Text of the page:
The observation of the growth pattern of P. tinctorius and R. solani isolates in the presence of the crude extract from seeds and partially purified fractions with trypsin inhibitory activity allowed important considerations. For both, the symbiont and the pathogenic fungus, the growth curves exhibited the same patterns when the crude extract or the partially purified fractions were used, demonstrating that there is a correlation between the inhibition of the fungal growth and the presence of the trypsin inhibitor. The differencial effect of the trypsin inhibitor from E. urophylla seeds on P. tinctorius and R. solani growth is another interesting aspect, since this protein group can participate in the complex biochemical mechanism of recognition of a symbiont or a pathogen microorganism by the host plant. However, future studies are necessary to verify the activity of trypsin inhibitor in roots of E. urophylla infected or not with symbionts and pathogens to reach specific conclusions regarding the involvement of the inhibitor in the recognition process. Another aspect to be considered is the effect of the trypsin inhibitor on the growth of the two isolates of the ectomycorrhizal fungus, where the isolate 185 (incompatible) was able to grow even in an unsatisfactory way in presence of the crude extract or partially purified fractions (protein concentrations equal to 21 e 47 µg in

Fig. 3

The results presented open new perspectives for the study of proteins related to the recognition processes between pathogens and symbionts for eucalyptus species, since for these interactions protease inhibitors and proteases were not previously reported in the literature.

REFERENCES

  • Correspondence to
  • Departamento de Entomologia, Fitopatologia e Zoologia Agrícola - ESALQ-USP

    Caixa Postal 9. 13418-900, Piracicaba, SP, Brasil

    Tel.: (+5519) 3429-4124. Fax: (+5519) 3434-4839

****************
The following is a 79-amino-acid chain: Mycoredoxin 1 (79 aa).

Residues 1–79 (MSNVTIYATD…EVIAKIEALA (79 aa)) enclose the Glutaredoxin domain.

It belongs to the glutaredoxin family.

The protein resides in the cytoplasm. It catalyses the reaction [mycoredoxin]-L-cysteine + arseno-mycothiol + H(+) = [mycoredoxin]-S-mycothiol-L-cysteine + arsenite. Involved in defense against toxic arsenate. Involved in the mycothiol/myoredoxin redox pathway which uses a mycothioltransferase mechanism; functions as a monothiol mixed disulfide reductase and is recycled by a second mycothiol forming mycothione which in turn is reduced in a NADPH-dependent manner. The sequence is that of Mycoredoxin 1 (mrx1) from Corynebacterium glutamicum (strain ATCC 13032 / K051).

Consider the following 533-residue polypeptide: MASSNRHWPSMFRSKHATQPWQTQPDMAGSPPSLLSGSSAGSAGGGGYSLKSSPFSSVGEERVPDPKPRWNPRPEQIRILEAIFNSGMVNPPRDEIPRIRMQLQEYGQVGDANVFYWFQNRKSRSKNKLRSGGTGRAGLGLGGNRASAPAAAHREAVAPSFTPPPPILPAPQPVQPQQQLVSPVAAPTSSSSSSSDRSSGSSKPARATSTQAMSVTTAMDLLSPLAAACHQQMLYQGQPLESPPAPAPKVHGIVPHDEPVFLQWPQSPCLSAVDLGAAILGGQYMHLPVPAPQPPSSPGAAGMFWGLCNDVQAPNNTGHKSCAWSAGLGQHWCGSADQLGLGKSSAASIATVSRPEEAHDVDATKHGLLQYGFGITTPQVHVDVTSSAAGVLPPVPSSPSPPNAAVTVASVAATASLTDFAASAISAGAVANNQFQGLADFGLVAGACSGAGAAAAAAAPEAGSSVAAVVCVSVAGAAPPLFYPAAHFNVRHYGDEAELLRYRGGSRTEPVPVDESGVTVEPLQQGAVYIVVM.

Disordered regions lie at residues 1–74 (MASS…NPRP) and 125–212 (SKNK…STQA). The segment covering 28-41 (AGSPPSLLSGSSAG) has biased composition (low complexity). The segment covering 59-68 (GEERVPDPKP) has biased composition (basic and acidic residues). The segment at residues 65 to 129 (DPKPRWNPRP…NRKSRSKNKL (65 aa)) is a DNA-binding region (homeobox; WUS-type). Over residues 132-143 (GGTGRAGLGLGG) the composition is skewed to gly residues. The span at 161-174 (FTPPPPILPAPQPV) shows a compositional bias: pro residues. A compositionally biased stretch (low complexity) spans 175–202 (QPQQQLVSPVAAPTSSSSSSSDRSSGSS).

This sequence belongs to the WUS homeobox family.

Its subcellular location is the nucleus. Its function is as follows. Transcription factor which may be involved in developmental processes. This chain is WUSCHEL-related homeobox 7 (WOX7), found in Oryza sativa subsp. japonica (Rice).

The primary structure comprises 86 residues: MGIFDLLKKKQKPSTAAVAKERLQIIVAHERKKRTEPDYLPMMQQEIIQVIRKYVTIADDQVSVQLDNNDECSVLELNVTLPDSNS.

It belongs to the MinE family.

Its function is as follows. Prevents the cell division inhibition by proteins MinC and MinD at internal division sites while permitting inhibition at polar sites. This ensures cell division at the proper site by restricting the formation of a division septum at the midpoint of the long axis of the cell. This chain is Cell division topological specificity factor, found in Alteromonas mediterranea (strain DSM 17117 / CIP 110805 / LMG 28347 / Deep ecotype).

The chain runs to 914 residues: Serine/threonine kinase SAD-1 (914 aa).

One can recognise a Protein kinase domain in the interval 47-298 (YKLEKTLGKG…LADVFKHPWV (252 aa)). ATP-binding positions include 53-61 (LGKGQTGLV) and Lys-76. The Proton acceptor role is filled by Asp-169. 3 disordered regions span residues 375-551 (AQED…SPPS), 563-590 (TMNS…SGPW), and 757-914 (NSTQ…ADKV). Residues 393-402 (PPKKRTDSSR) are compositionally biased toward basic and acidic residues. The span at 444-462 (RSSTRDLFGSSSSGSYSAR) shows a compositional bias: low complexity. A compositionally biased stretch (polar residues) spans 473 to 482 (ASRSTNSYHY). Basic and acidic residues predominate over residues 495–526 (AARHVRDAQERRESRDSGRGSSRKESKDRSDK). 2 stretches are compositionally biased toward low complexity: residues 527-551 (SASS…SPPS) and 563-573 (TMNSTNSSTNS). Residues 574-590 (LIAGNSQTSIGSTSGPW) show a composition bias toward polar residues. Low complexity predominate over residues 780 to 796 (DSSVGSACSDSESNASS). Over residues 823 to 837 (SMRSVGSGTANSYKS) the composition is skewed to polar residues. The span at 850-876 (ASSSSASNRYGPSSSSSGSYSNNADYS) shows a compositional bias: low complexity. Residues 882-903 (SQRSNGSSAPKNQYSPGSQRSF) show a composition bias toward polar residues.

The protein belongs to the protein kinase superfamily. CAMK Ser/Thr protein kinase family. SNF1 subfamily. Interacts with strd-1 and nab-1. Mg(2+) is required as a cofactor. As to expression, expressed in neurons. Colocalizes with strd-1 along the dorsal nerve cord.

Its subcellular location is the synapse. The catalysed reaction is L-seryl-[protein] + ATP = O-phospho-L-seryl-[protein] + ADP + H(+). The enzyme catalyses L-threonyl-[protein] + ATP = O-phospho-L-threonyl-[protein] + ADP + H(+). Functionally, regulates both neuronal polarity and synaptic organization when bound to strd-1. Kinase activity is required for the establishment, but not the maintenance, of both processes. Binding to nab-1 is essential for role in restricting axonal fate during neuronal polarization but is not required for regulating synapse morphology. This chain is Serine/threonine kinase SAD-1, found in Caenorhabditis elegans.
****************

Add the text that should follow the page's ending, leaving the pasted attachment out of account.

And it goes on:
E-mail: sfpascho@esalq.usp.br

    Submited: June 26, 2001; Returned to authors for corrections: October 18, 2002; Approved: December 05, 2002.

    • 1. Bradford, M.M. A rapid and sensitive method for the quantitation of microgram quantities of protein utilizing the principle of protein-dye binding. An. Biochem, 72: 248-254, 1976.
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    • 5. Kalume, D.E.; Sousa, M.V.; Morthy, L. Purification, characterization, sequence determination and mass spectrometric analysis of a trypsin inhibitor from seeds of the brazilian tree Dipteryx alata (Leguminosae). J. Prot. Chem., 14: 685-693, 1995.
    • 6. Laskowski, M.; Kato, I. Protein inhibitors of proteinases. Annu. Rev. Biochem, 49: 593-626, 1980.
    • 7. Lin, J.Y.; Chu, S.C.; Wu, H.C.; Hsieh, Y.S. Trypsin inhibitor from the seeds of Acacia confusa J. Biochem, 110: 879-883, 1991.
    • 8. Peng, J.H.; Black, L.L. Increased proteinase inhibitor activity in response to infection of resistant tomato plants by Phytophthora infestans Phytopathology, 66: 958-963, 1976.
    • 9. Richardson, M. Seed storage proteins: The enzyme inhibitors. In: Dey, P.M.; Harborne, J.B. (eds). Methods in plant biochemistry, Vol. 5, Academic Press, New York, 1991. p.259-306.
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    Correspondence to

    Publication Dates

    • Publication in this collection
      18 June 2003
    • Date of issue
      Dec 2002

    History

    • Reviewed
      18 Oct 2002
    • Received
      26 June 2001
    • Accepted
      05 Dec 2002
    Sociedade Brasileira de Microbiologia USP - ICB III - Dep. de Microbiologia, Sociedade Brasileira de Microbiologia, Av. Prof. Lineu Prestes, 2415, Cidade Universitária, 05508-900 São Paulo, SP - Brasil, Ramal USP 7979, Tel. / Fax: (55 11) 3813-9647 ou 3037-7095 - São Paulo - SP - Brazil